Proof of concept : enthesitis and new bone formation in spondyloarthritis are driven by mechanical strain and stromal cells
Faculty of Pharmaceutical, Biomedical and Veterinary Sciences . Biomedical Sciences
London :British Medical Association
Annals of the rheumatic diseases / European League Against Rheumatism [Kilchberg] - London, 1939, currens
, p. 437-445
University of Antwerp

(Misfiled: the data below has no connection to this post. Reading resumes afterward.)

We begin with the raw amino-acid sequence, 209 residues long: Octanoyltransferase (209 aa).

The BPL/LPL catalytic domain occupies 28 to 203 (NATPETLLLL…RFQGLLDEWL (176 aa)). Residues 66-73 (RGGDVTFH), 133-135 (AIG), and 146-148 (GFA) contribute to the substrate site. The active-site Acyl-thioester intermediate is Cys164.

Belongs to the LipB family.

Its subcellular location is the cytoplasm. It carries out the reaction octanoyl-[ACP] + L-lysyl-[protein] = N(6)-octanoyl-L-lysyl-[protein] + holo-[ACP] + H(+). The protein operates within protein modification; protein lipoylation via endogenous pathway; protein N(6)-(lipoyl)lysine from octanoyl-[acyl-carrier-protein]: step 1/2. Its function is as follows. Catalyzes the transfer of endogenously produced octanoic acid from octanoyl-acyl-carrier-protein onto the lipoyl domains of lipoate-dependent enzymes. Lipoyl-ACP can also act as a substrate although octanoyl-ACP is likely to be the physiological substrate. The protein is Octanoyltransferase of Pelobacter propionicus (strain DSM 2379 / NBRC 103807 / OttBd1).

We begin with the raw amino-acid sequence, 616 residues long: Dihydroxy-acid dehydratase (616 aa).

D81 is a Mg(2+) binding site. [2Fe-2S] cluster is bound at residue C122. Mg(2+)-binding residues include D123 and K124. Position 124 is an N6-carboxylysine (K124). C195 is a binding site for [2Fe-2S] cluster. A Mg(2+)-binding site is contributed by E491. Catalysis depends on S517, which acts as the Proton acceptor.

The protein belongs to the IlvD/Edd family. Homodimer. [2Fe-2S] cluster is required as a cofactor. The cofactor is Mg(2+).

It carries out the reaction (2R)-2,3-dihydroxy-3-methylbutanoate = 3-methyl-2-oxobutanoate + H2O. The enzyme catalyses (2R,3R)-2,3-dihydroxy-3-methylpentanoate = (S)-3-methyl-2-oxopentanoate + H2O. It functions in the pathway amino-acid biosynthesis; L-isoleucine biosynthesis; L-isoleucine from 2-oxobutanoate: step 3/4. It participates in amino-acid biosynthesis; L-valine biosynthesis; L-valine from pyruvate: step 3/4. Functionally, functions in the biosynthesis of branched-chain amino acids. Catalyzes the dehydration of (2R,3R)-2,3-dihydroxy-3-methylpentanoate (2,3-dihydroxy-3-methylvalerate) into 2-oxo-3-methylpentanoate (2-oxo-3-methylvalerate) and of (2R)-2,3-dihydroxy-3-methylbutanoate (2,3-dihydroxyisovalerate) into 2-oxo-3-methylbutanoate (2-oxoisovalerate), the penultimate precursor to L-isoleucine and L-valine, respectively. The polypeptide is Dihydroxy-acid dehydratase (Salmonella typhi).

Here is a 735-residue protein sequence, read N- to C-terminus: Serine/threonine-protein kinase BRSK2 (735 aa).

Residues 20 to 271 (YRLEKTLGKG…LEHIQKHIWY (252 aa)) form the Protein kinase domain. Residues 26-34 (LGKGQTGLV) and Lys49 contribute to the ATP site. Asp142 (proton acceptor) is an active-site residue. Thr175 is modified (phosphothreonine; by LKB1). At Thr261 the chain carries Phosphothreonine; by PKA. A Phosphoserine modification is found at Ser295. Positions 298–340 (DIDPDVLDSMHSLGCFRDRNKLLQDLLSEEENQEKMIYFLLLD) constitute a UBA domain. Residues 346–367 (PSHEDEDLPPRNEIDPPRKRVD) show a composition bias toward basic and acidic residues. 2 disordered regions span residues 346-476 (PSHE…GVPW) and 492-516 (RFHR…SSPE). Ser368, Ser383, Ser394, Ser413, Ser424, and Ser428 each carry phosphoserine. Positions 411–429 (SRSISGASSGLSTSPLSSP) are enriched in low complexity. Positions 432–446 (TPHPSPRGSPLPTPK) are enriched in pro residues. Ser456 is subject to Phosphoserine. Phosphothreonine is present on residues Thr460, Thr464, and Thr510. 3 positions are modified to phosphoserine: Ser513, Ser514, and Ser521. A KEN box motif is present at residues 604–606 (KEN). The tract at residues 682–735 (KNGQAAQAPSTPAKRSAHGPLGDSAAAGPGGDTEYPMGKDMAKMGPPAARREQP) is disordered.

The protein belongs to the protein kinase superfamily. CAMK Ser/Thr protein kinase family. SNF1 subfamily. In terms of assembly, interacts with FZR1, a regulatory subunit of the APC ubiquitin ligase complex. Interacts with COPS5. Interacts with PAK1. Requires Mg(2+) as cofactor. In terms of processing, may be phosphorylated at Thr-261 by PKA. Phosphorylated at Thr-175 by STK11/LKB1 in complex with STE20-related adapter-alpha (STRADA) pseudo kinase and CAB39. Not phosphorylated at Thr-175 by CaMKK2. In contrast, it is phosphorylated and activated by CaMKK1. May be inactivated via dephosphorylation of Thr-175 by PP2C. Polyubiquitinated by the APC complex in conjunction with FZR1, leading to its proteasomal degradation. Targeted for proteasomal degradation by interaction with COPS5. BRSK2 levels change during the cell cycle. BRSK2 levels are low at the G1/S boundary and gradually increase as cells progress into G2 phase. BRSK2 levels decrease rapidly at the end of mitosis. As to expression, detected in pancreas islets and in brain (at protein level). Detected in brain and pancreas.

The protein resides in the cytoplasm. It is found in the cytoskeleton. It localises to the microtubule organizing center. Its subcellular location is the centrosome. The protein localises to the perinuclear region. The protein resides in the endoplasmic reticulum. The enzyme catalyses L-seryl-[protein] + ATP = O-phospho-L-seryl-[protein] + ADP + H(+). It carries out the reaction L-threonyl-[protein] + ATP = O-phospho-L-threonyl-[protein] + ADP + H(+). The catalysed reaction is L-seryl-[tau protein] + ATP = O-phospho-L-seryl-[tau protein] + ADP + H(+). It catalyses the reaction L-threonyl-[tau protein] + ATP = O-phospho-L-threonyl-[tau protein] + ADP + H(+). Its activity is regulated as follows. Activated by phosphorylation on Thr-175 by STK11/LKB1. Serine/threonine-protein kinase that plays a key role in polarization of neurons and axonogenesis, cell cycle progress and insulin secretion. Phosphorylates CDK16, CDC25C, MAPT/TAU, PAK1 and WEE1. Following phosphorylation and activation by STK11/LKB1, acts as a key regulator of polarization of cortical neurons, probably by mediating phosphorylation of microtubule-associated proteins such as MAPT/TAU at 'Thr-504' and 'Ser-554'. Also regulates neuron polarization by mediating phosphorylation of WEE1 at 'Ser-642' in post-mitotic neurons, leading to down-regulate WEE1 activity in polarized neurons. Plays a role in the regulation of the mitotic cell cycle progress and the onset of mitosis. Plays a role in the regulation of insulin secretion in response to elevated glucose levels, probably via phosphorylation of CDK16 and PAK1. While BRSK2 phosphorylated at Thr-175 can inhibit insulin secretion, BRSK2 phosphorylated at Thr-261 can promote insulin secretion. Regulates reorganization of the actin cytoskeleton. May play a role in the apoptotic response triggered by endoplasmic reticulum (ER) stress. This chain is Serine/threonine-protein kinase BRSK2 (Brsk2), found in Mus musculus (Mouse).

Objectives Spondyloarthritides (SpA) are characterised by both peripheral and axial arthritis. The hallmarks of peripheral SpA are the development of enthesitis, most typically of the Achilles tendon and plantar fascia, and new bone formation. This study was undertaken to unravel the mechanisms leading towards enthesitis and new bone formation in preclinical models of SpA. Results First, we demonstrated that TNFΔARE mice show typical inflammatory features highly reminiscent of SpA. The first signs of inflammation were found at the entheses. Importantly, enthesitis occurred equally in the presence or absence of mature T and B cells, underscoring the importance of stromal cells. Hind limb unloading in TNFΔARE mice significantly suppressed inflammation of the Achilles tendon compared with weight bearing controls. Erk1/2 signalling plays a crucial role in mechanotransduction-associated inflammation. Furthermore, new bone formation is strongly promoted at entheseal sites by biomechanical stress and correlates with the degree of inflammation. Conclusions These findings provide a formal proof of the concept that mechanical strain drives both entheseal inflammation and new bone formation in SpA.